“Let me be clear,” One Million Moms for Gun Control founder Shannon Watts states in a Huffington Post blog, “we do not stand for a ban on guns.”
So naturally, her first “middle ground solution [and] straightforward” bullet point demands we “Ban assault weapons and ammunition magazines of more than 10 rounds.”
The bipolar disconnects with reality don’t stop there.
Rather than one million moms, Watts claims having “signed up tens of thousands.” Even after almost six months of the group being in operation, their Facebook page has only garnered just over 100,000 “likes.” And, per New York’s CBS 2, a heavily-publicized rally drawing from “five boroughs and several other states, including Michigan and Florida” only managed to attract “some 400 marchers.”
Perhaps that’s why they soon thereafter changed their name to “Moms Demand Action for Gun Sense in America.”
The questions remain, which moms are doing the demanding, and how many?
“There are four million current members of the NRA, but there are more than 80 million moms in America,” Watts asserts, as if those numbers have any kind of relevant correlation, and as if a significant portion of those moms don’t live in gun-owning households, or aren’t part of a growing demographic of gun owners themselves.
As long as Watts is portraying herself as a representative for voices of moms demanding anything, what would be relevant is to determine how many of her demands reflect genuine grassroots sentiment, as opposed to behind the scenes manipulation by string-pullers with resources to advance an agenda.
To become an NRA member is a pretty straightforward process. You sign up, pay the fee for the appropriate level, get your membership card with unique ID number, and have a say in how the Association is run — regular members with five-year standing and those who signed up for elevated memberships like Life or Benefactor get to vote for the Board of Directors, whose actions are governed by a set of bylaws. As a 501 (c)(4) membership association with 501 (c)(3) subsidiaries and a segregated 527 PAC fund, the organization’s finances and spending are transparent, and while its enemies continually portray it as a wholly-owned subsidiary of the gun industry, even a report by Bloomberg, which noted substantial corporate contributions conceded “Combined, sources such as fundraising, sales, advertising and royalties produced about $115 million in 2010, just over half the NRA’s $227.8 million in income, according to the group’s tax return. Most of the rest, about $100.5 million, came from membership dues.”
What does it take to become a “member” of Moms Demand Action? What does that membership get you? How much does it cost and who does it go to, besides PO Box 347, Zionsville, Indiana 46077? How are the Board of Directors selected and who are they? And importantly, where does the bulk of their money and ability to finance a heavy web presence, recruit community “leaders” and “demand” media attention come from?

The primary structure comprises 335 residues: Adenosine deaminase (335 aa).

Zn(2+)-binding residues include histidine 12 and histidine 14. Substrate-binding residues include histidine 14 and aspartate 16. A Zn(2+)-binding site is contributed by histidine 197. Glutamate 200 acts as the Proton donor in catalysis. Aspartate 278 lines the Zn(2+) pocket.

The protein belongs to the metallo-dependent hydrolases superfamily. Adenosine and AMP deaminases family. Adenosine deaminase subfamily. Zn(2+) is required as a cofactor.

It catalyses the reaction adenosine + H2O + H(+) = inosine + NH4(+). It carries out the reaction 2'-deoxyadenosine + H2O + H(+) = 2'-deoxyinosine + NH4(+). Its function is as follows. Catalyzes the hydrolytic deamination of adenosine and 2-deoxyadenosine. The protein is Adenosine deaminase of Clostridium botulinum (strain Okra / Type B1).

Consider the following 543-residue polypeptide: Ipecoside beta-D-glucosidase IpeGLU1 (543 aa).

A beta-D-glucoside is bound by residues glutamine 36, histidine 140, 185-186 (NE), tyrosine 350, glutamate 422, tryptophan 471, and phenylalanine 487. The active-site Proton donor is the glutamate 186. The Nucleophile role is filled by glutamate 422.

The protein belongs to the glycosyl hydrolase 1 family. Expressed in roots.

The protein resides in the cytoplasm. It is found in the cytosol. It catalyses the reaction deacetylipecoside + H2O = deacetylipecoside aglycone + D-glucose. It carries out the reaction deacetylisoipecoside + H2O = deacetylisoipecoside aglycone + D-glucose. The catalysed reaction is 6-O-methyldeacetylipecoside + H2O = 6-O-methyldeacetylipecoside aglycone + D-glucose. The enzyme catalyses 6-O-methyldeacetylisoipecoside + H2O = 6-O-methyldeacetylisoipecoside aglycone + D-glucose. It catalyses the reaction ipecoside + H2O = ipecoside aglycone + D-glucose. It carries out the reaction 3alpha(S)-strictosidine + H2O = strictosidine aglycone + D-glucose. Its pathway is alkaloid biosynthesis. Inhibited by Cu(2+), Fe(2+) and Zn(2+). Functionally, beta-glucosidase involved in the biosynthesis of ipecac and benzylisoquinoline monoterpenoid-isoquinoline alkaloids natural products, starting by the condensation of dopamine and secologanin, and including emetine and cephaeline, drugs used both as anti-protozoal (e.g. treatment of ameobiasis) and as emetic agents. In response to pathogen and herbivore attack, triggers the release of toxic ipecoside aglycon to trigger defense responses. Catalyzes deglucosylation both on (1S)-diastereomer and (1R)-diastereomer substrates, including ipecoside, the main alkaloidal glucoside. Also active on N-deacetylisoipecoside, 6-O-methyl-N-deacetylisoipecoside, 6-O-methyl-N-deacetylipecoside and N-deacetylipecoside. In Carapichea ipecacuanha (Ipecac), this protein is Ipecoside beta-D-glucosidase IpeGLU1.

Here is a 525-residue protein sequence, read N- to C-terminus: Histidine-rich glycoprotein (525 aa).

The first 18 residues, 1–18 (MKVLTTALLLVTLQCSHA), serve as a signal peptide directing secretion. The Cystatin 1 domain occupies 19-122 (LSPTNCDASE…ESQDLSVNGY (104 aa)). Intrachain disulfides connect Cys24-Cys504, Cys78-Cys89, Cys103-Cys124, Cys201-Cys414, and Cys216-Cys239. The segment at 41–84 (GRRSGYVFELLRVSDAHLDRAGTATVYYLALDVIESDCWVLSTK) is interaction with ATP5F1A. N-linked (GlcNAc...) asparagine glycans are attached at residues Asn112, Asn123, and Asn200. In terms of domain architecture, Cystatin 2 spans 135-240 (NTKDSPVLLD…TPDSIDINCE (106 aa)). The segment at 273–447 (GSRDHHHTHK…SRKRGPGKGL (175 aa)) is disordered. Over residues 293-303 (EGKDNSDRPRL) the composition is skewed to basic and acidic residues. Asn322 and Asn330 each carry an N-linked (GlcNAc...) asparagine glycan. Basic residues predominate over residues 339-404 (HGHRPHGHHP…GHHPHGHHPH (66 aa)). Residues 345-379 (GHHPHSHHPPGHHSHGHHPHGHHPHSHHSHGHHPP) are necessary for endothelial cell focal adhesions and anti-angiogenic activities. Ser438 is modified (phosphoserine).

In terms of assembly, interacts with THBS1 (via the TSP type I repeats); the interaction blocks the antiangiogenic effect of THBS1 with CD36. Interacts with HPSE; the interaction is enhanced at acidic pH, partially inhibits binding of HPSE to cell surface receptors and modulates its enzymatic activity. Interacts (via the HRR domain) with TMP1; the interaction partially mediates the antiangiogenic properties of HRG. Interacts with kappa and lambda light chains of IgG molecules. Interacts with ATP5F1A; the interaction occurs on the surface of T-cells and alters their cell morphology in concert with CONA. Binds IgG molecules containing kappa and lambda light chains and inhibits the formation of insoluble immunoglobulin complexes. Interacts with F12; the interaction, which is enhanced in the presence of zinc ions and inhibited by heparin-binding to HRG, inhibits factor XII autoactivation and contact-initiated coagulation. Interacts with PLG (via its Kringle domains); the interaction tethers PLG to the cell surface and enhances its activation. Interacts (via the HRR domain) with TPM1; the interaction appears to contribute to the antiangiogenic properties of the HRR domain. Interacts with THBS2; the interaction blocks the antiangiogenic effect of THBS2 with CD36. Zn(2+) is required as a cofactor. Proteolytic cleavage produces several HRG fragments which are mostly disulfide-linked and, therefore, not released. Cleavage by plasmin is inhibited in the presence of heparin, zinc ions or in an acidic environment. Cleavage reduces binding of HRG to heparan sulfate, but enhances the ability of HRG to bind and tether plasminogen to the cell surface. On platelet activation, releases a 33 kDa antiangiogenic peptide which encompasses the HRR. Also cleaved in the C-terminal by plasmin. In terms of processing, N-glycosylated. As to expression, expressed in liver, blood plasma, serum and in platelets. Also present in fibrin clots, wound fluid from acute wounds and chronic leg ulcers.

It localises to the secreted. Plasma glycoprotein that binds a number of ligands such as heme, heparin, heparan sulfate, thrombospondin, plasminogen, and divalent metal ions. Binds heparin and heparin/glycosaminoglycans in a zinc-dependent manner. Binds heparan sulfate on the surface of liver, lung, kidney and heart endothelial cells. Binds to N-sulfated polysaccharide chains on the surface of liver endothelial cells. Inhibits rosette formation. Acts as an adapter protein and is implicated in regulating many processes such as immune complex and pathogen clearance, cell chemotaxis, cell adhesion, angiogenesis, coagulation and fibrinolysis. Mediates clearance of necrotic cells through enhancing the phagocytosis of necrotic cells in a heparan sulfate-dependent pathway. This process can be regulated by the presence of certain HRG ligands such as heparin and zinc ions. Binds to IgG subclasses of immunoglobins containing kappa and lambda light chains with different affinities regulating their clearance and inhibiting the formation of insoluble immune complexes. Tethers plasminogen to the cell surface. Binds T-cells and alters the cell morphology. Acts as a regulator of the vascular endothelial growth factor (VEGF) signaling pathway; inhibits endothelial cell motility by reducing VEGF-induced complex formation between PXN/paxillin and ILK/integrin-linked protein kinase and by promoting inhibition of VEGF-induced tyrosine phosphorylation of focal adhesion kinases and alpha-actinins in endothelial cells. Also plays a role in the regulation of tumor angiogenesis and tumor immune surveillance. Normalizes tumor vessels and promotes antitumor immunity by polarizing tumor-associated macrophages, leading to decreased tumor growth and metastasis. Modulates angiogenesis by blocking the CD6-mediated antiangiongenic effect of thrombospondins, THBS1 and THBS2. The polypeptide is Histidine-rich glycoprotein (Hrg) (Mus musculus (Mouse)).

A clue comes from a press release for a Moms Demand Action Mother’s Day Walk and Rally Against Gun Violence that took place a few weeks back in Cincinnati , which, despite hoopla, local television “news” coverage, and active participation by various church groups and even Obama’s Organizing for Action lending their name to the endeavor, only managed to bring out “dozens of mothers.”
That press release clue?
Right at the beginning it states “The following release is being issued by Mayors Against Illegal Guns.”
So much for “a growing grassroots movement,” but it is consistent with the way the man behind the curtain, billionaire Mike Bloomberg operates, as evidenced by the star of another of his projects, “Average Joe.” Who that faux good old boy really is remains unknown, so naturally no one in “legitimate media” is curious to find out. And in a similar effort by the “progressive” MoveOn.org, their “proud defender of the Second Amendment” isn’t proud enough to tell us more about himself and his other affiliations, and remains an enigma that only “unauthorized journalists” care to ask about.
The antis know they can’t take our guns from us, so they’ve got to engage in deception to con people into believing momentum and political demand are on their side, and elite mother-fronters like Bloomberg have the wealth, the organization, the technical resources, the media reach and the political clout to produce powerful illusions to that effect. Once we realize that, we can see it’s all about masking the AstroTurf through a sophisticated technological and psychological exploitation of primal responses.
Puffing oneself up to look bigger elicits an emotional reaction inducing potential challengers (and importantly, pliable politicians) to fear presumed power, and Bloomberg, for pathological domination fetish reasons of his own, is playing the role of screaming alpha chimp. But it’s all a bluff, and gun owners would do well to remember that only really works on the self-doubting, the submissive and the weak.
Somehow, when you realize he’s reduced to hiding behind a bunch of skirts, it’s not hard to muster up contempt, defiance and resolve instead.
The latest GUNS Magazine “Rights Watch” column is now online. Click here to read “Dodging a Bullet.”
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